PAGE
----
Election 2019: SNP victory means 'fresh' indyref2 threat' - Swinson
The SNP will announce an independence referendum "within days" if they win more seats in the general election, Lib Dem leader Jo Swinson has claimed.
Ms Swinson said it was therefore crucial that her party held on to its seats in Scotland in next week's vote.
She told the BBC's Andrew Neil on Wednesday that she would not work with the SNP to bring about a second EU vote if it meant agreeing to indyref2.
Ms Swinson was due to address Lib Dem activists in Edinburgh on Thursday.
Asked by Neil during her one-to-one interview with the broadcaster whether she would agree to an independence referendum in return for the SNP backing another Brexit referendum, Ms Swinson replied: "No".
She added: "I'm not going to support a second referendum in Scotland with all the extra chaos that brings.
"I will vote for a People's Vote on the Brexit deal and I think SNP members of parliament will also vote for that legislation because they will know that that's what people in Scotland want."
Ms Swinson, who apologised for voting to cut benefits while serving in the coalition government alongside the Conservatives, was expected to continue warning about independence at the rally in Edinburgh.
She was due to tell activists that SNP leader Nicola Sturgeon should: "Spend a little less time banging on about independence, and a little more time on sorting out our hospitals and mental health services".
Ms Swinson due to add: "For the last three-and-a-half years, the SNP have had front row seats watching the Conservatives fail to get Brexit done.
"They've seen that breaking up is hard to do but instead of learning the lessons, the SNP want to repeat the mistakes.
"They've watched how hard it is to break up a union of 40 years and they still want to try to break up one of more than 300 years.
"And if the SNP win in the seats we are fighting, they will announce an independence referendum within days. That is not in Scotland's best interest."
What else has been happening on Thursday?
SNP leader Nicola Sturgeon started a campaign bus tour with a warning that there are "seven days to escape Brexit".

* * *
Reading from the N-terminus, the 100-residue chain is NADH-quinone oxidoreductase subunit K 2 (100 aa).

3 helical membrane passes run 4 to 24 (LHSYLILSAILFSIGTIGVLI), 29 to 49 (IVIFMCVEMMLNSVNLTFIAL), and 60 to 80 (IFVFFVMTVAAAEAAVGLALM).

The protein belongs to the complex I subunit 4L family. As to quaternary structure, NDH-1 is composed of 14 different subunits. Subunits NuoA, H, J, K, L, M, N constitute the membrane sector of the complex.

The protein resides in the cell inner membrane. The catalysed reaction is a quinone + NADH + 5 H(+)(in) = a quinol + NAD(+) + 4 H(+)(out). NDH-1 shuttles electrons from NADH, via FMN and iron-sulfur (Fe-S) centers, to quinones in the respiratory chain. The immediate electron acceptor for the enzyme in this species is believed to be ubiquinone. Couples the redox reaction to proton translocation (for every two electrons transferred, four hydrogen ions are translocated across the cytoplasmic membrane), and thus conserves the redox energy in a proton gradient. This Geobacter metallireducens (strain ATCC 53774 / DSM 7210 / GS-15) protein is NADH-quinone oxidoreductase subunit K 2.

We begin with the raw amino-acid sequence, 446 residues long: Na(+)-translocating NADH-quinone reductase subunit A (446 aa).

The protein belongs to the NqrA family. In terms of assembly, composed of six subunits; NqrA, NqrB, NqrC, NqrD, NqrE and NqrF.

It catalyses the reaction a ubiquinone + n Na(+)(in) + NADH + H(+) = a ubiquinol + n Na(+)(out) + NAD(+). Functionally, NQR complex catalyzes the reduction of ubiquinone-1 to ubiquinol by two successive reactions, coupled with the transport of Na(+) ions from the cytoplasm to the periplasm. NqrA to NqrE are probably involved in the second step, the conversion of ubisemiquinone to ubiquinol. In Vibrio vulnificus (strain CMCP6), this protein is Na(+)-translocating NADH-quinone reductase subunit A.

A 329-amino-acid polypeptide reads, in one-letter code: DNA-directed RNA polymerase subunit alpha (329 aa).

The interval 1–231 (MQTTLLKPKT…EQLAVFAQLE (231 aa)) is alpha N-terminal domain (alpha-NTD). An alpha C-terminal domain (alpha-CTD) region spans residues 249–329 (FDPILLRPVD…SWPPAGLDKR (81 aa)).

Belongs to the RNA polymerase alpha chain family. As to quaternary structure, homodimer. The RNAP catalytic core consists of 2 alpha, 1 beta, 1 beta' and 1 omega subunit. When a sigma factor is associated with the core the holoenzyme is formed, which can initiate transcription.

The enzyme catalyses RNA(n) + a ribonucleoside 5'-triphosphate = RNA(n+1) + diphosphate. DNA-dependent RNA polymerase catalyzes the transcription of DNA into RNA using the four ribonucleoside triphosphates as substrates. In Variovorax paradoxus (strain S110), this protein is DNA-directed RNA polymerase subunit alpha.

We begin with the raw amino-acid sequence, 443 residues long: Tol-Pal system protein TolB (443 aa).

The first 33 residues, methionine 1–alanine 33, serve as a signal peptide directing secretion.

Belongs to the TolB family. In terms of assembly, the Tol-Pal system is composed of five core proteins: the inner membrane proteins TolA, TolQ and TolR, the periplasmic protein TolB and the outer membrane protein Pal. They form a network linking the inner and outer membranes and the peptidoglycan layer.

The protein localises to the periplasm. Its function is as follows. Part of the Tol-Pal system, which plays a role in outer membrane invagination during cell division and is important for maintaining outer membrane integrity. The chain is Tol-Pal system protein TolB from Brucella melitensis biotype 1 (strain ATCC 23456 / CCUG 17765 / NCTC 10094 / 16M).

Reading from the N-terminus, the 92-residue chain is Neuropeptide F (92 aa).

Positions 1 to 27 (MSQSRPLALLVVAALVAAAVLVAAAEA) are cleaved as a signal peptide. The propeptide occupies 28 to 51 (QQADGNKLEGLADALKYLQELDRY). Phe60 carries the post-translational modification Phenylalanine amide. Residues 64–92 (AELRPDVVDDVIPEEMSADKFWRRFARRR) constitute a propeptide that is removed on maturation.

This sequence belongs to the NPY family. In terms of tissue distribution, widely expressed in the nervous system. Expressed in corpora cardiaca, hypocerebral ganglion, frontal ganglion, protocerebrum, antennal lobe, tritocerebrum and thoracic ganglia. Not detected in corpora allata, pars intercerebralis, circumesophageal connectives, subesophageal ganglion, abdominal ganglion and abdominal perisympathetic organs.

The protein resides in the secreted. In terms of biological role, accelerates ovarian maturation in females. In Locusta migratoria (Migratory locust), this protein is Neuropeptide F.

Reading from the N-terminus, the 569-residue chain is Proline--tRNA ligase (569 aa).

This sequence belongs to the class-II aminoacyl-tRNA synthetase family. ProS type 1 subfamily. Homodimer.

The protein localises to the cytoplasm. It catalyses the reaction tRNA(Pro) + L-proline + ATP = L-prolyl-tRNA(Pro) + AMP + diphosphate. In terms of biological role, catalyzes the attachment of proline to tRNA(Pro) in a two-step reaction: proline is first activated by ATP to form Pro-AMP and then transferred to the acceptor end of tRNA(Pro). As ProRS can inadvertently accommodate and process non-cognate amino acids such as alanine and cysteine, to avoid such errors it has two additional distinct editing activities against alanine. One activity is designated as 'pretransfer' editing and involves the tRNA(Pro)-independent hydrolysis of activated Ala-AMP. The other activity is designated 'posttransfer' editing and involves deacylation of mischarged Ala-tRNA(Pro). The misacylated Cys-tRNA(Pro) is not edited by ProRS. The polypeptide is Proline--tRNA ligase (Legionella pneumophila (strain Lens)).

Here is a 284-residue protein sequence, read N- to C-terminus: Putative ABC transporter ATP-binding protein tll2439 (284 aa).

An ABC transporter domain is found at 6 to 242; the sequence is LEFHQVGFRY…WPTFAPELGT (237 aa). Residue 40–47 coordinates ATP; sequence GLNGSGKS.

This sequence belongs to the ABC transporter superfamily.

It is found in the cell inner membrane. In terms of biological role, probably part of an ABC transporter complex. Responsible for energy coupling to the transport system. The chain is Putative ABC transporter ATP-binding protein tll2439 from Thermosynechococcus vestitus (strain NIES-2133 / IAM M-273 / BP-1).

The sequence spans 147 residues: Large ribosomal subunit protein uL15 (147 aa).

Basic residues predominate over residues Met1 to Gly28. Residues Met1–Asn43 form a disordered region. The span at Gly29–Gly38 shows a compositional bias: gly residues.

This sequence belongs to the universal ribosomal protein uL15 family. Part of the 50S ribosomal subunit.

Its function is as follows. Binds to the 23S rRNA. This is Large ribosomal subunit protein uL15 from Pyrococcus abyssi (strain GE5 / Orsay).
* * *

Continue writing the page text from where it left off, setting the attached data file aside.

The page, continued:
Speaking before the start of the tour, she said Boris Johnson "must be stopped next Thursday or it will be open season on Scotland as the Tories start to impose their hard-line Brexit scheme".
Ms Sturgeon added: "I don't believe that many people in Scotland want to be waking up on Friday 13 December to news of Boris Johnson as prime minister for five years, deciding and dictating Scotland's future.
"This election will not decide whether or not Scotland becomes independent but it can send a very strong message that people in Scotland - whatever their views on that question are - want it to be decided here in Scotland."
Scottish Conservative leader Jackson Carlaw and his Scottish Labour counterpart, Richard Leonard, both used First Minister's Questions at Holyrood to attack Ms Sturgeon's record in government.
Mr Carlaw said that the international PISA figures which were released on Wednesday showed that the performance of Scottish schools in both maths and science have "never been lower".
And Mr Leonard called for Ms Sturgeon to apologise for her party's record after 12 years in power, adding: "This week, we have had confirmation that our GP practices are in crisis, that your education secretary is failing teachers and failing to provide the quality education that our young people deserve, and now today Police Scotland has been plunged into crisis."
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